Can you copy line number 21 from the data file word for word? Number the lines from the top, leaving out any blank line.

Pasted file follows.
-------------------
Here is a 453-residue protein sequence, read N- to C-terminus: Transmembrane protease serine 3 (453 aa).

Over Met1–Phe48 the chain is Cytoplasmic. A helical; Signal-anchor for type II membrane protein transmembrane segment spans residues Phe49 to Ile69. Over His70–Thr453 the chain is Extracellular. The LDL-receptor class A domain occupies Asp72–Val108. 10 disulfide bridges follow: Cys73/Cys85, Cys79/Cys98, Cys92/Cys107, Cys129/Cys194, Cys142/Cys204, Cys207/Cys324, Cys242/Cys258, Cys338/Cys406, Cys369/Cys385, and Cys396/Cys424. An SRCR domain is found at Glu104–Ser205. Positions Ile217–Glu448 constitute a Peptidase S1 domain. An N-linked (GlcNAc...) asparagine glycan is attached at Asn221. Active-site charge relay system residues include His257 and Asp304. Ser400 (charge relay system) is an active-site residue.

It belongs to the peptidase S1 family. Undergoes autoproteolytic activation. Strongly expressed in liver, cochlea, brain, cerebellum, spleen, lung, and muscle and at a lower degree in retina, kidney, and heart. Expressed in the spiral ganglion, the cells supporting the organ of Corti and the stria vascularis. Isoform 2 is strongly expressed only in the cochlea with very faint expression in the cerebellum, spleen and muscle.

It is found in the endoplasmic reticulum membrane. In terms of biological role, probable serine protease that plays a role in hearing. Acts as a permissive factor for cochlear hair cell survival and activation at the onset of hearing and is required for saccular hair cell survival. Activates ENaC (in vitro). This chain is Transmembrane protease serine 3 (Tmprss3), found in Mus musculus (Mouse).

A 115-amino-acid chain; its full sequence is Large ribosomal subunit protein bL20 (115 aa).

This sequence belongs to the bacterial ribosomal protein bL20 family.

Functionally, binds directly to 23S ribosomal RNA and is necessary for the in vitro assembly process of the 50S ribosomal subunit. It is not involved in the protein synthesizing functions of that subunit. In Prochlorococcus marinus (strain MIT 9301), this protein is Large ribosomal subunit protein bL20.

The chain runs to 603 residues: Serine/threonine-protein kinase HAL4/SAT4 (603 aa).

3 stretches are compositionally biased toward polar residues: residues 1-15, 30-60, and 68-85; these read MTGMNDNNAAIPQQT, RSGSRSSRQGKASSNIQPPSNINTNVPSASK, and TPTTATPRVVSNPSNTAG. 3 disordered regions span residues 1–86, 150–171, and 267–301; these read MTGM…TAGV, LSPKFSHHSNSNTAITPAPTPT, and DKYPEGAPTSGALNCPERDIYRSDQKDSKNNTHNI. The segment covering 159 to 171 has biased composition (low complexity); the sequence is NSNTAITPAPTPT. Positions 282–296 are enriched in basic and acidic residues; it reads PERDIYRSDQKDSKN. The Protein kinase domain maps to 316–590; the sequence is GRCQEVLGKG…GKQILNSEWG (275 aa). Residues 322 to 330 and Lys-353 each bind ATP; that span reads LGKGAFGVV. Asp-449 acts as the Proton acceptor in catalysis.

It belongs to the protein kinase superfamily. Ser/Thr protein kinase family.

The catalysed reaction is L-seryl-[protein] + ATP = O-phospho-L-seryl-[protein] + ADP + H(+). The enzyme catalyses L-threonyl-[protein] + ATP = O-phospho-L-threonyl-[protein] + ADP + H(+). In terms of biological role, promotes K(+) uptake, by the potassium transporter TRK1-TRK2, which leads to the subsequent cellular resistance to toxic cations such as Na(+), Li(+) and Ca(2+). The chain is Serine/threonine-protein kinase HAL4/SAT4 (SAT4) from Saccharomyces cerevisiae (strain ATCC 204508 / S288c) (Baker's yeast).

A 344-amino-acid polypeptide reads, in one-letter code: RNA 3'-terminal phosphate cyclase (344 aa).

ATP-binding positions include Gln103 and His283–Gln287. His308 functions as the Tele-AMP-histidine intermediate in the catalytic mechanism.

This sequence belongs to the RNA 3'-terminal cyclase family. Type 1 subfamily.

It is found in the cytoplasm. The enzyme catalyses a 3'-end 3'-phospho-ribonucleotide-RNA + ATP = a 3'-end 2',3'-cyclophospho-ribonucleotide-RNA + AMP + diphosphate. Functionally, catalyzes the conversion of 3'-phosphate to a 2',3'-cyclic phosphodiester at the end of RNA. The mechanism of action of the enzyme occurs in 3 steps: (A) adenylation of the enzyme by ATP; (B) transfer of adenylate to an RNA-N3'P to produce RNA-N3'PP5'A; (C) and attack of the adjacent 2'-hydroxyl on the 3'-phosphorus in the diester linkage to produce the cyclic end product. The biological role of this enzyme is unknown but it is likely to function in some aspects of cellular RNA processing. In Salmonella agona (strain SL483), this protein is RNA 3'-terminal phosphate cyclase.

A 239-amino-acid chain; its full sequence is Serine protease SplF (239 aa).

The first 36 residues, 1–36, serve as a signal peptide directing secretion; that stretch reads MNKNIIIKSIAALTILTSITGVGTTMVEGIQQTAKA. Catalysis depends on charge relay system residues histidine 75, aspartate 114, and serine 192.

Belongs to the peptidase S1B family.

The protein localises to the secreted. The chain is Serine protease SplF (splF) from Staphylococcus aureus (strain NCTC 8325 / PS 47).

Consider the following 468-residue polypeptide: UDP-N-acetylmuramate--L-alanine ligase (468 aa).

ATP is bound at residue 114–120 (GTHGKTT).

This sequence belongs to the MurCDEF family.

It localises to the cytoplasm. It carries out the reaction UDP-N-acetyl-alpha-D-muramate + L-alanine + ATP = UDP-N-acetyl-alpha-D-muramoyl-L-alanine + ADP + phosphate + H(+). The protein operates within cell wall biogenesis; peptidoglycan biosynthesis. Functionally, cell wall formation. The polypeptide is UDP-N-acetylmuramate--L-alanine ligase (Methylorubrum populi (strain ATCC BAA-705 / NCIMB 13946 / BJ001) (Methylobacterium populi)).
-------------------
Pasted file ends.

ATP is bound at residue 114–120 (GTHGKTT).